On October 21, 2004 my first blog, Reflective Musings, was born on the West Side of Madison. A reminder this week on my calendar alerted me to the anniversary, and also to the fact I have been blogging for 16 years. I was penning my thoughts many years prior to Musings, but decided to enter the 21st century and place my views online. It has been a fantastic journey!
I was looking at some of my writings from my Musings phase and came across this post from January 2006 which strikes a chord as it connects with a point I feel strongly about. Our politics and governing should be about big issues and also about finding ways for Democrats and Republicans to come together. As a liberal I felt strongly about campaign finance reform and understood the issue to be a root cause of dysfunction in our electoral system, which then creates havoc in our legislative process. I was sincere in my desire to see then-State Senator Mike Ellis, a conservative Republican, champion the issue. Reading the post again underscores the fact there is no one in the current Republican Party under the statehouse dome who deserves the same sentients. That is truly sad.
The number one issue facing the State of Wisconsin is not property taxes, crime, better jobs, education, or gay marriage. The number one issue is not sexy, nor does it rank among the top issues voters talk about when listing their concerns about the future course of the state. Yet this issue affects every other issue, and by not correctly addressing it everything else suffers. The issue is, of course, campaign finance reform.
Republican State Senator Mike Ellis understands the problem, and has been adamant about the need to address it, and fix it. It is time for those who care about the process to take a stand. Today I encourage Ellis to seek the office of Governor in Wisconsin.
Our state once boasted about our clean government, but over the past several years we have had to hang our collectives heads in shame as leaders from both parties, and in both legislative houses, have faced criminal charges for undermining the oaths they took to serve the public. Each indictment was grounded in the over-reaching and never-ending search for campaign dollars, and the unethical and illegal use of state employees conducting political work on state time. Every piece of legislation is tainted and tarnished with lobbyist’s dollars and deal-making which ill-serves the public. From bills dealing with transportation, gaming compacts, abortion, guns, and health care the underlying chase for dollars and campaign contributions has made policy captive to the special interests. This is absolutely no way to conduct the people’s business.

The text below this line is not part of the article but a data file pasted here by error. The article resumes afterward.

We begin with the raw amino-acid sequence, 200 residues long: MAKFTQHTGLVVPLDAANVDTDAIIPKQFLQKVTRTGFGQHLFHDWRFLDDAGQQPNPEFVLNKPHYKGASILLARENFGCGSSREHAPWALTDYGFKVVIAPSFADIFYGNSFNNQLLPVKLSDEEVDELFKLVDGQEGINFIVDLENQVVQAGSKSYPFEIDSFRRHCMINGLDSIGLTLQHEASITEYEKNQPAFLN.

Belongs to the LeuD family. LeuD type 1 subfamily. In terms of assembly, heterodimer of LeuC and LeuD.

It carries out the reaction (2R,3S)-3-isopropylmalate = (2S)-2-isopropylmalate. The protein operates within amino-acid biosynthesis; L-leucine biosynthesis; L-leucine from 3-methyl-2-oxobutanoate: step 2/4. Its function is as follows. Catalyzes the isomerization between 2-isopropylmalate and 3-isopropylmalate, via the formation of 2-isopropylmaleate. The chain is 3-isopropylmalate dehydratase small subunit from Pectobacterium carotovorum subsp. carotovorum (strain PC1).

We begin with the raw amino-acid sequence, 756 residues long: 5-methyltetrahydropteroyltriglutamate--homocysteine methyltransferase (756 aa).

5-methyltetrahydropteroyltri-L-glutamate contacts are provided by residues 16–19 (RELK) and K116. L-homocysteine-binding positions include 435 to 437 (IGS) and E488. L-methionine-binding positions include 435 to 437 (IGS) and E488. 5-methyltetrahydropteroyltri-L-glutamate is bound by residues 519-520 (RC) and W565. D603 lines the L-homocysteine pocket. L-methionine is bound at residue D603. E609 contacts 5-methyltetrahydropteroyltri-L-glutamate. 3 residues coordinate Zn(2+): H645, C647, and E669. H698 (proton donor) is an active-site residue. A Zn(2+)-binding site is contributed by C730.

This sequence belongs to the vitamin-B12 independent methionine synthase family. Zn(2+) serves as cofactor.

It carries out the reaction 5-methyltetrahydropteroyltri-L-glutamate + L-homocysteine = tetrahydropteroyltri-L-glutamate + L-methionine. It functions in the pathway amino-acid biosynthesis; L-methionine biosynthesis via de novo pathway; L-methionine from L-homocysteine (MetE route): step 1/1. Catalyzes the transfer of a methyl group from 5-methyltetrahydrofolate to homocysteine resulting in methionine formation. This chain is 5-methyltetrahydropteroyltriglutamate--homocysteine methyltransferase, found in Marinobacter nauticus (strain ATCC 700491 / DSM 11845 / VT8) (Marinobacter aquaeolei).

Every elected official is driven by the needs of ever-increasing costs of campaigns and the relentless search for dollars to fund them. When JCRAR (Joint Committee For Review Of Administrative Rules) conducted some hearings on plastic pipes in home construction I served as the Committee Clerk. The committee has great power and has the option to review rules for everything found in State Statutes. When the Chairman of the Committee asked me to call a lobbyist and request a check to be made out to his campaign, before a hearing that would decide the issue, I was at first embarrassed and then I found myself literally speechless. (Not a common reaction for me) The lobbyist was the principal player for one side of the debate. I let the order slide and did nothing. Soon the Chairman had moved onto other things and forgot about the check, or perhaps found some other avenue to extract the money. Either way, I did not forget that incident, or others that I witnessed firsthand, and know it paints the picture of reality under the Statehouse dome more often than not.This practice infects and poisons the deliberative process that should be at the core of creating legislation.
Mike Ellis can be cranky and difficult. He has a bad hairpiece and is mostly not on the correct side of social policy. I know all that. I accept all that. But the supreme issue of campaign finance reform now confronts the foundations of state government and needs to be solved.
While some from both parties pretend the 800-pound gorilla of campaign corruption is not in the Statehouse, there are those that have actually become best friends with the beast. When caught they make feeble and embarrassing pleas as to their innocence and spew ‘rationale’ as to why they had to act in the fashion they did. Only when confronted with jail time and fines do they find the words to finally convey their sorrow at undermining the political process.
While Mike Ellis has not made the decision yet to run for Governor (and may not run) I at least wanted to be on record as a real Democrat who embraces reform. My party has not been pro-active in Wisconsin and Governor Jim Doyle has shown no leadership ability on this matter. The issue is far too important to pretend that it doesn’t exist, or that the “other party” is more to blame for the problem. Enough already.
One man has stood up and led on the issue. He deserves a chance to solve the problem once and for all. He will have statewide support from newspaper editorial boards and independents who seem to care more about this issue than partisans.
I hope Mike Ellis runs for governor in 2006.